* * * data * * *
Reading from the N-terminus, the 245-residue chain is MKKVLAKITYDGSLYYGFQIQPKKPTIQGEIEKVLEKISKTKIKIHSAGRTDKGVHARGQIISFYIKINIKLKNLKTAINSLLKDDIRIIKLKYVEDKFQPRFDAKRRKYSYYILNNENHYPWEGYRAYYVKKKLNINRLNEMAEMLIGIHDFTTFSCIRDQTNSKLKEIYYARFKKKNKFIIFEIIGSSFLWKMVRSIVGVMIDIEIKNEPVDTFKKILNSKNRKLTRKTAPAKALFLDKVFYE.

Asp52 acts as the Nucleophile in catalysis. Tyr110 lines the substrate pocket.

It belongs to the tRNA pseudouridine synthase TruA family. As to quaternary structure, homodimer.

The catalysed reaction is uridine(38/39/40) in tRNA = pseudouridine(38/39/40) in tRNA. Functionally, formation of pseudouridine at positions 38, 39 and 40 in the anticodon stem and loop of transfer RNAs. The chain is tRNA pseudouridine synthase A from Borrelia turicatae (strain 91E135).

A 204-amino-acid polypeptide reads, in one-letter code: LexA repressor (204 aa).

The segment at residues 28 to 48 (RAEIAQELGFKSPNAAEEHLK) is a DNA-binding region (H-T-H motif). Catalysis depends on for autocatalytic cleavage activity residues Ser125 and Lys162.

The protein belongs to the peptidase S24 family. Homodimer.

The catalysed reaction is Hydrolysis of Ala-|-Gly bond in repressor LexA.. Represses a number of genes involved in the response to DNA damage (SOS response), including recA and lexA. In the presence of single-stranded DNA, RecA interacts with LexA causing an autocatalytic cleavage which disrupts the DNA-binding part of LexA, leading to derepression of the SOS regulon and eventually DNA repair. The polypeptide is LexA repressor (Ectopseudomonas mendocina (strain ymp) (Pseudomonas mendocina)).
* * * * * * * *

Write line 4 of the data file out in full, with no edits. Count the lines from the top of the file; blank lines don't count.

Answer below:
The catalysed reaction is uridine(38/39/40) in tRNA = pseudouridine(38/39/40) in tRNA. Functionally, formation of pseudouridine at positions 38, 39 and 40 in the anticodon stem and loop of transfer RNAs. The chain is tRNA pseudouridine synthase A from Borrelia turicatae (strain 91E135).